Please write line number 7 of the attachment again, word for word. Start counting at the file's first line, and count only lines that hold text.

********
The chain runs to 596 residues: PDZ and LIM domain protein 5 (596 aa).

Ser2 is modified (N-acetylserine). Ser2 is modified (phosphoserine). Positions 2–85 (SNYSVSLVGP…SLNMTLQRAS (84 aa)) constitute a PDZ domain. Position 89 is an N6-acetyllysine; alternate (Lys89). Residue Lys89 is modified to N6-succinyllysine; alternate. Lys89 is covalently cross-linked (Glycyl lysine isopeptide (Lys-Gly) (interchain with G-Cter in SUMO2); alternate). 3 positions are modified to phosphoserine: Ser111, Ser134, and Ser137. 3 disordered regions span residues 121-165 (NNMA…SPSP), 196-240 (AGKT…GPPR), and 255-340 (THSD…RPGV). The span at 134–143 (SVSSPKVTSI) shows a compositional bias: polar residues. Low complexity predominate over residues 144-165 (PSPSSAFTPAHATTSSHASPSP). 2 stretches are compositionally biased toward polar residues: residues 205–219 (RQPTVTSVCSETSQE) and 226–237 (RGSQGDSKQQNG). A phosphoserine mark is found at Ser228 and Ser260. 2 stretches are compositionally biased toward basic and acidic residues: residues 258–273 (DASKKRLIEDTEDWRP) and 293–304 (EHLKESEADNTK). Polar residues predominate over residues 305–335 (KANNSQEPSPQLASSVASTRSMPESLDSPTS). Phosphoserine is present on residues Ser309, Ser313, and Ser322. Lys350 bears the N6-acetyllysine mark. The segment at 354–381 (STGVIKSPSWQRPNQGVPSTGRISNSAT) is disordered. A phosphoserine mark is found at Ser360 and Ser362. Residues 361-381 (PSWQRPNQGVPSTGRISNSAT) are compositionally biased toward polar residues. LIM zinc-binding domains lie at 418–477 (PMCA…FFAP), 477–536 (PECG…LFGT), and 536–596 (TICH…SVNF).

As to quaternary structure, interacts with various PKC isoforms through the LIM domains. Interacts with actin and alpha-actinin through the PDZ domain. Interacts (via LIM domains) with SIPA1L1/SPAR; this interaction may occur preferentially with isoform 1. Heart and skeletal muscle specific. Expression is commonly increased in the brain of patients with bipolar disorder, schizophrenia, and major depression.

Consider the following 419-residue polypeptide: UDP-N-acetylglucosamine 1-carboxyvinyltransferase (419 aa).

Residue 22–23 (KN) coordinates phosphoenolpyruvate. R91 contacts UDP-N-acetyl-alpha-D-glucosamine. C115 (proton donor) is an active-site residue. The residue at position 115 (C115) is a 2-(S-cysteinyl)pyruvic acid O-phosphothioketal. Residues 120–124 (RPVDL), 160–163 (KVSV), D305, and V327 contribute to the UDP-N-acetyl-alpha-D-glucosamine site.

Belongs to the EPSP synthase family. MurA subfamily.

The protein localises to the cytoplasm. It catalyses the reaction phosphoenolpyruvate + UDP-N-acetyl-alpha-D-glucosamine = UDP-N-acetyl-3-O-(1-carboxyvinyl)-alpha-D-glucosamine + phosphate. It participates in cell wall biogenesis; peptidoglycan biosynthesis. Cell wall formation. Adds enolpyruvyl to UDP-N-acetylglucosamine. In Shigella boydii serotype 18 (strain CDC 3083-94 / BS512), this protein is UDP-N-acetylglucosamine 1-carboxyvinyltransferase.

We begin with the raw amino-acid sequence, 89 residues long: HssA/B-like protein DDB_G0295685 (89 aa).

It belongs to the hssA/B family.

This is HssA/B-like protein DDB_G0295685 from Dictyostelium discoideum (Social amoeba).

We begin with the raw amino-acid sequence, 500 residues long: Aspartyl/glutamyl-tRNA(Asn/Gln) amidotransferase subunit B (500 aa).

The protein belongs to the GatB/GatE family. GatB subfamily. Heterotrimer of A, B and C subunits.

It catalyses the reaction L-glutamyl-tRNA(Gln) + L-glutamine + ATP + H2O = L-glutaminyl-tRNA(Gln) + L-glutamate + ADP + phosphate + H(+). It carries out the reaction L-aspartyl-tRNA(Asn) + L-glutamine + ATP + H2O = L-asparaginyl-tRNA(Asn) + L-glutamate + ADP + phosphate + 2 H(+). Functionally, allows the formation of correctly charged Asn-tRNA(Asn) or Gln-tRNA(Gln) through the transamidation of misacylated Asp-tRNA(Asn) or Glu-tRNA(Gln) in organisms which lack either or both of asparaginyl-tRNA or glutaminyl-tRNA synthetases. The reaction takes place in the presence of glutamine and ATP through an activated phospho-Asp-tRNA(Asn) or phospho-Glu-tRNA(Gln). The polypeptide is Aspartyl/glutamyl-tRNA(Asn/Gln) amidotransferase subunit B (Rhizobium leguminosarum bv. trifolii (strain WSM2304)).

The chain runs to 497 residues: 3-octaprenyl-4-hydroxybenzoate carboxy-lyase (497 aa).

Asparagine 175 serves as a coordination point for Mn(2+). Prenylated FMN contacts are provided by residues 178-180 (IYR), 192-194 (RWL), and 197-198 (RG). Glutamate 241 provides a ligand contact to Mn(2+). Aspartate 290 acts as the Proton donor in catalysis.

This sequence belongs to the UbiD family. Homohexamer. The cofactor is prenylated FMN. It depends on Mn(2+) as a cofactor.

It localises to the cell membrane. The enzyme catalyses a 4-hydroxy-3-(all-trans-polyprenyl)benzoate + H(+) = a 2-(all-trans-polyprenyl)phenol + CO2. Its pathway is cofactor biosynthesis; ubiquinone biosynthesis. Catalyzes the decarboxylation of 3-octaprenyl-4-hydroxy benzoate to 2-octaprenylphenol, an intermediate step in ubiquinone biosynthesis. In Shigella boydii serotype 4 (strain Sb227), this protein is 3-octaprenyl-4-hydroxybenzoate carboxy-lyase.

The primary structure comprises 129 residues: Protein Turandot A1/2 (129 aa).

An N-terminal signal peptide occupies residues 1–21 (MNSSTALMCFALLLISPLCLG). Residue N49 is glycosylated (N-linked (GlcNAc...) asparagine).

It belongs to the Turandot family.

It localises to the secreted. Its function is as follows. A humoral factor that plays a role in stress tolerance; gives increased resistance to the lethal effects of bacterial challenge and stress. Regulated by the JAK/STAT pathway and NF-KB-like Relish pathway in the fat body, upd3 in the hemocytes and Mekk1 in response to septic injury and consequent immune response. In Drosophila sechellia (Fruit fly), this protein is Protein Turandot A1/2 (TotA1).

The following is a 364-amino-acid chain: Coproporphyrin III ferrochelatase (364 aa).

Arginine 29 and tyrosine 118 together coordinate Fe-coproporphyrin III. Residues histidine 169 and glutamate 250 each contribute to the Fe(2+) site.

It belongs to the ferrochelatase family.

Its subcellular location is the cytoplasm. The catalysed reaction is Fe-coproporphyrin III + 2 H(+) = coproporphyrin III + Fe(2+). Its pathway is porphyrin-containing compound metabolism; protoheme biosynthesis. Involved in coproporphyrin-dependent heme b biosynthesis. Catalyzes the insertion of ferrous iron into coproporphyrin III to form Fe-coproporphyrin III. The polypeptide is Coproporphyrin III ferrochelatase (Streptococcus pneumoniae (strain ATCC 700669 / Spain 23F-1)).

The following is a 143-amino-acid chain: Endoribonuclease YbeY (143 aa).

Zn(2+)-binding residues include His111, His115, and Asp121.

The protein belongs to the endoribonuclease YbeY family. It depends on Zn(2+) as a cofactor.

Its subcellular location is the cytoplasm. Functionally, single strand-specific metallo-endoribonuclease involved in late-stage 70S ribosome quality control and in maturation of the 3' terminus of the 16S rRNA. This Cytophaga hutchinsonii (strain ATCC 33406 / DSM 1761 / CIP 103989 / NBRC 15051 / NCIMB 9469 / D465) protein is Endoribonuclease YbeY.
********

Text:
The protein localises to the cytoplasm. It catalyses the reaction phosphoenolpyruvate + UDP-N-acetyl-alpha-D-glucosamine = UDP-N-acetyl-3-O-(1-carboxyvinyl)-alpha-D-glucosamine + phosphate. It participates in cell wall biogenesis; peptidoglycan biosynthesis. Cell wall formation. Adds enolpyruvyl to UDP-N-acetylglucosamine. In Shigella boydii serotype 18 (strain CDC 3083-94 / BS512), this protein is UDP-N-acetylglucosamine 1-carboxyvinyltransferase.